Cancer fundraiser about 'the people'

BRAD HORN /Nevada Appeal Patrons of the Winter Wine and All that Jazz fundraiser sample wine in the Carson Nugget Ballroom on Saturday.

BRAD HORN /Nevada Appeal Patrons of the Winter Wine and All that Jazz fundraiser sample wine in the Carson Nugget Ballroom on Saturday.

By Andrew Pridgen

Appeal Staff Writer

They came clad in sequin gowns and tuxedos - black ties and diamonds.

They lined up on the red carpet (of the Carson Nugget Ballroom) and smiled for the cameras; greeting one another with gregarious embraces.

No, it wasn't Northern Nevada's version of the Oscars Saturday Night, but to a person, revelers at the Winter Wine and All that Jazz fundraiser said they were happy - happy just to be there.

Minden resident Donald Hunter, clad in a tuxedo set off with crimson bow tie, said he missed the last few years of the 13-year-old fundraiser benefiting Carson Advocates for Cancer Care as he was battling multiple myeloma, a cancer that begins in plasma cells, a type of white blood cell.

"It was hard not being able to come out, not knowing if I'd ever make another one," he said, smiling and straightening up. "Well, here I am. I haven't felt up for it for a long time. And tonight - it's a special one."

The throngs of wine enthusiasts and silent auctioneers, some 500 strong by evening's end, were abuzz with stories from shared personal experience fighting the disease which claims 560,000 Americans annually.

And nearly every attendee gave credit to the network of friends and acquaintances that Carson Advocates for Cancer Care provided.

"I'm a cancer survivor, a lot of (people) here are," said Carson resident Susan Coleman, a breast cancer survivor for five years. It was a family affair for Coleman.

Her husband, Robert, helped run the evening's silent and live auctions and mother-in-law, Sandy Tucker, attended to support her daughter-in-law. "All at (Carson Advocates) helped in many ways. It's not just financial support - it's the people, the relationships that make the difference."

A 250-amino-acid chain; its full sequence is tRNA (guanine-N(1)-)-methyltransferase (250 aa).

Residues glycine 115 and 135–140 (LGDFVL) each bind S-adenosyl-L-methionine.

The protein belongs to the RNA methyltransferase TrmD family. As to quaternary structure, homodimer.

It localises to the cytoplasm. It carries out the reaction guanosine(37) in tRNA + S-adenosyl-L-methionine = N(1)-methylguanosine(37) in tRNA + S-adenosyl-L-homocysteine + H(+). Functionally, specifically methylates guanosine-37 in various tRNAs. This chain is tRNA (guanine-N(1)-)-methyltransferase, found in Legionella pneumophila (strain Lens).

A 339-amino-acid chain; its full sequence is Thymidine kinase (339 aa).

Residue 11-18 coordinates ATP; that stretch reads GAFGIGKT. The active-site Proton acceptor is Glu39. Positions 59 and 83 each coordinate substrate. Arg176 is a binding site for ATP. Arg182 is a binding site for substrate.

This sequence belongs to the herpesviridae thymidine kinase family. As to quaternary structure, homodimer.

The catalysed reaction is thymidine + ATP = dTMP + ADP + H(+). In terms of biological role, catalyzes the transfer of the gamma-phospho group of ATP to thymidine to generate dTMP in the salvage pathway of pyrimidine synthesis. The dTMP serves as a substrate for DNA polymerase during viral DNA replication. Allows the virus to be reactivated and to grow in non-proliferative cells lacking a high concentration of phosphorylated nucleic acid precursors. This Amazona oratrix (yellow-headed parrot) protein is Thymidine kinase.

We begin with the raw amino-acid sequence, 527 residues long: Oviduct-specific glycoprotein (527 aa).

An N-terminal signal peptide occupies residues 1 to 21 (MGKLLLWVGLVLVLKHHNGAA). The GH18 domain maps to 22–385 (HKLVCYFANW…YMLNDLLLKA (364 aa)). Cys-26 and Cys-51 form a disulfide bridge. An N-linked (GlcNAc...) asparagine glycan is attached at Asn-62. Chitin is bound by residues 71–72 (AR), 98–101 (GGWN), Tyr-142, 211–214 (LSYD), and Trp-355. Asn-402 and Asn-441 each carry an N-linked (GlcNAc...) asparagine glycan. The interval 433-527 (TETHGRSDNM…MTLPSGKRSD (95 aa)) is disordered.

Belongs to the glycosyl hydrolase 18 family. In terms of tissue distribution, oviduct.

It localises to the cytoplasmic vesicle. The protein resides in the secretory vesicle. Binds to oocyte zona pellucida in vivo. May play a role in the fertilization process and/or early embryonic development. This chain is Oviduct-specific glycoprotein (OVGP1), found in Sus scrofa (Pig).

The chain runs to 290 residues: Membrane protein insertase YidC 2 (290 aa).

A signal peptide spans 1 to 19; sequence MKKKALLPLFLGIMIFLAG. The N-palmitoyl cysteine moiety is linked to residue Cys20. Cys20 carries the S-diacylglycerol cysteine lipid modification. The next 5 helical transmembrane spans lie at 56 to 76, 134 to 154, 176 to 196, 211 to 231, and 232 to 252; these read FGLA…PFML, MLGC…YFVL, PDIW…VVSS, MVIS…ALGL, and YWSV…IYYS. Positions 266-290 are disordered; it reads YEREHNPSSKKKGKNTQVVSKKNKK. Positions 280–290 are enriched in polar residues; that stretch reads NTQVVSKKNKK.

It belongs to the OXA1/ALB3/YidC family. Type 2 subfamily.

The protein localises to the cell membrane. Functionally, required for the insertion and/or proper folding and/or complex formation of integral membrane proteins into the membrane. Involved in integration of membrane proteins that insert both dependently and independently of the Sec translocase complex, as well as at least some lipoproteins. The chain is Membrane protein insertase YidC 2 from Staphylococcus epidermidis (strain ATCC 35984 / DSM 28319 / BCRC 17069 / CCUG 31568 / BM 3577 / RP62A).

Both Hunter and Coleman received their cancer treatment exclusively in Carson City; they attributed the extent of care they received here to Carson Advocates.

"That's what we've tried to build - a real network here," said Ann Proffitt, one of the event's organizers. "What people have to remember is that 92 percent of the money we raise stays right here in the community.

"I think that's what makes us so strong. Just about everybody here has been with us through personal struggle."

Though the evening featured food pairings, lively auctions and plenty of boisterous chatter, participants were careful to remember those who'd succumbed to the disease; underscoring the importance of the fundraiser.

"I volunteer here because I believe in the (organization)," said Carson resident Ron Moe. "My wife, she didn't make it. But there are a lot of people that do. A lot of good people here - for a very good cause."

The nonprofit consists of a group of some 35 local volunteers dedicated to providing everything from financial assistance to pharmaceuticals for un- and under-insured cancer patients in Nevada's rural counties.

The fundraising goal Saturday was $20,000.

"Looks like we've got a good turnout," Proffitt said. "It's just good to see all these faces."

• Contact reporter Andrew Pridgen at or 881-1219.


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